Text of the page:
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These guys know how to cook

There’s no scarcity of great restaurants in the suburbs, but they are fewer and farther between than in the city. So, when we heard about a good one, we made the jaunt to Easton to check out Porticello Ristorante.

It was easy to find on Route 138, and its classic white clapboard exterior and red awning conveyed a familiar coziness on a fall evening in New England. Inside, to the left, a large semi-circular wooden bar dominated a room crowded with drinkers and diners. Along with plenty of seating at the wide bar, there are four tables in the bar room — including a low one for lounging in inviting leather chairs. The large dining room sprawled to the right and we were seated in a quiet spot in a back corner near a private room.
I never tire of dipping bread in good olive oil and this one was deep green on a white saucer with a little island of parmesan along one edge. The bread was warm and the focaccia soft and light – which might not be the ideal for focaccia but I liked more than crustier versions.
We started with the P.E.I mussels ($10) in wine, butter, garlic, and parsley which couldn’t have been better. They’re tiny – most are no longer than a quarter – and coral pink. The little sea-flavored bites are perfect in garlic, butter, and wine sauce and these were a spot-on rendering of that classic recipe.
The crowd on this Friday night was mixed. A middle-aged couple near us ordered, ate, and left before we’d had our main course (regulars I think). A youngish couple to our right took it slowly over wine, and a large table of older women talked and savored many courses. The restaurant is roomy and the acoustics are great so it’s effortless to hold a private conversation even if the dining room is crowded.
Sometimes a dish just grabs you and is the best thing you’ve eaten for a couple weeks. That’s how the linguini all’amatriciana ($13) hit me.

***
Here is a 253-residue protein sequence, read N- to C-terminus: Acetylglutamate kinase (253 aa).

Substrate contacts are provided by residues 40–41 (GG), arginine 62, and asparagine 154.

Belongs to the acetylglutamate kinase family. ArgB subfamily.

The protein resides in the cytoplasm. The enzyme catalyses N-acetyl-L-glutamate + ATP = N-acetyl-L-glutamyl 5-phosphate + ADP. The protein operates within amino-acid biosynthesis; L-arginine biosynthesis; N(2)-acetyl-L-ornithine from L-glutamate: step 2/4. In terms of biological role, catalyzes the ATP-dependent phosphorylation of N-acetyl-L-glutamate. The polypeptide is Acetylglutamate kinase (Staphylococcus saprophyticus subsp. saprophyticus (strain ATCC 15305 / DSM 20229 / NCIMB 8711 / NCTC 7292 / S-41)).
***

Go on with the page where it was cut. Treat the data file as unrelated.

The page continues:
Some Italian cooks swear that amatriciana cannot be great unless it is flavored with guanciale – a cured bacon made from pig jowl – rather than the pancetta used here. But I can’t imagine how this dish could have been better. Guanciale is nearly impossible to find in the U.S. and pancetta added the base and creaminess to Porticello’s version that guanciale is purported to impart. Chunks of fresh tomatoes added alternate bites of wetness to the thick clingy sauce and the heat of crushed red pepper followed a mild sweetness in the dish.
Most of Porticello’s pastas can be ordered with a choice of linguini, fettuccini, penne, spaghetti, angel hair, or orecchiette.
After two home runs, it’s hard to judge the entrees.
The chicken marsala ($16) is very good. It is two plump grilled filets of chicken breast covered with sautéed mushrooms in a dark and slightly sweet marsala reduction. I’d order it again.
The rack of lamb ($30)– the most expensive item on the menu – is tasty but would be better if it had more of a sear on it. The light mint reduction that the two, five-rib racks come with imparts a very clear mint flavor that I like. The dish arrives with a mass of steamed vegetables — broccoli, cauliflower, roasted red bliss potatoes, and carrots — which needs a drizzle of olive oil to be very satisfying.
The same side of vegetables is served with the grilled swordfish — ($26) the only disappointment of the evening. I can’t taste the lemon, basil, or garlic the menu advertises: The kitchen seems to have neglected the fish almost entirely.
Dessert is a good crème brulee. Other offerings included a molten chocolate cake our server recommends, but we’re too full to consider it.
Porticello was named after the town on the northeastern coast of Sicily where the owners are from – brothers Mario, Placido, and Sal Sanfilippo. (cq) Mario and Placido grew up in Sicily and were 10 and 9 years old, respectively, when the family moved to Dorchester in 1972, where Sal was born. Armed with a lifetime of family recipes and years working in kitchens, they opened Porticello in 1998. These guys can cook.